Women in Print: Two New Volumes Examining Women’s Impact on Print Culture


Rose Roberto

Rose Roberto is a part-time Lecturer in the School of Humanities and Teaching Resources Librarian at Bishop Grosseteste University, Lincoln, UK. Her masters in library and information science is from the University of California, Los Angeles, and her PhD in history of the book is from the University of Reading. Her current research examines the intersection of visual culture and educational publishing, and the hidden histories related to race, gender and class embedded in the material culture of the transnational book trade during the nineteenth and twentieth centuries. She was series editor for the Art Researches’ Guides ’to different cities in the UK and Ireland (2011–2017), and a contributor to the award-winning Edinburgh History of the British and Irish Press, Vol. 2 (Finkelstein, 2020), and Circulation and Control: Artistic Culture and Intellectual Property in the Nineteenth Century (Delamaire and Slauter, 2021). She is a Fellow of the HEA. 

Back in September 2018, when I should have been concentrating on finalizing my PhD thesis due two weeks later, I participated in a conference held at the University of Birmingham entitled, ‘Women in Print.’ The event saw scholars present research on historical women and their impact on the printing and publishing trades, as well as on print culture in general.  Unfortunately, the majority of women we discussed had names that are not well-known today because subsequent narratives of them in the historical record either neglected and undervalued their work, or deliberately obscured them. Most of us who attended this conference were impressed by the level of scholarship that had been conducted, and plans were made the following year to publish Women in Print, a collection of essays in two related volumes. In 2022, these volumes were issued as part of the ‘Printing History and Culture’ series published by Peter Lang.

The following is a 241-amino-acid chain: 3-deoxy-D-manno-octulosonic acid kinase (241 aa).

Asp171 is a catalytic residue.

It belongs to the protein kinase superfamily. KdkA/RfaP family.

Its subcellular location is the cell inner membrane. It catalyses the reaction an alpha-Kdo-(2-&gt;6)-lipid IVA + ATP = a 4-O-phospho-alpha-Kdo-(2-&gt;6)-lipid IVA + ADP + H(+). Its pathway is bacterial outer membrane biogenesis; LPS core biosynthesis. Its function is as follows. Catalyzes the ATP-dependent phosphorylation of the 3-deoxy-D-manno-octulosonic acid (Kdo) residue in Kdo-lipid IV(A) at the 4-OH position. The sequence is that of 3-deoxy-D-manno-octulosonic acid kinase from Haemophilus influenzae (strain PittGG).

Women in Print 2: Production, Distribution and Consumption and Women in Print 1: Design and Identities

The first volume co-edited by Artemis Alexiou (York St John University) and myself, will be of particular interest for members of the Romantic Illustration Network. Women in Print 1: Design and Identities contains eleven chapters incorporating case studies of design aspects of a printed work, or more broadly about design issues related to the business of publishing. It also contains chapters focused on specific individuals and their career as female artists, compositors, editors, engravers, photographers, printers, publishers, scribes, stationers, typesetters, widows-in-business, and writers. It offers an examination of women as active participants and contributors in the many and varied aspects of design and print culture, including the production of illustrations, typefaces, periodical layouts, photographic prints and bound works. Several of the women profiled in this volume lived and worked during the Romantic period, roughly between 1750 and  1850. This volume covers the visual material that they produced.

The second related volume, Women in Print 2: Production, Distribution and Consumption contains chapters covering professional relationships between two or more women or a business network in which aspects of their roles in production, distribution and consumption of the printing trade are explored and further analysed. It was co-edited by Caroline Archer-Parré of Birmingham City University and Christine Moog of the Parsons School of Design in New York. Series editor John Hinks is also credited because of his work organising the conference and guiding the manuscripts through delays, mainly caused by two years of a world-wide pandemic, to publication.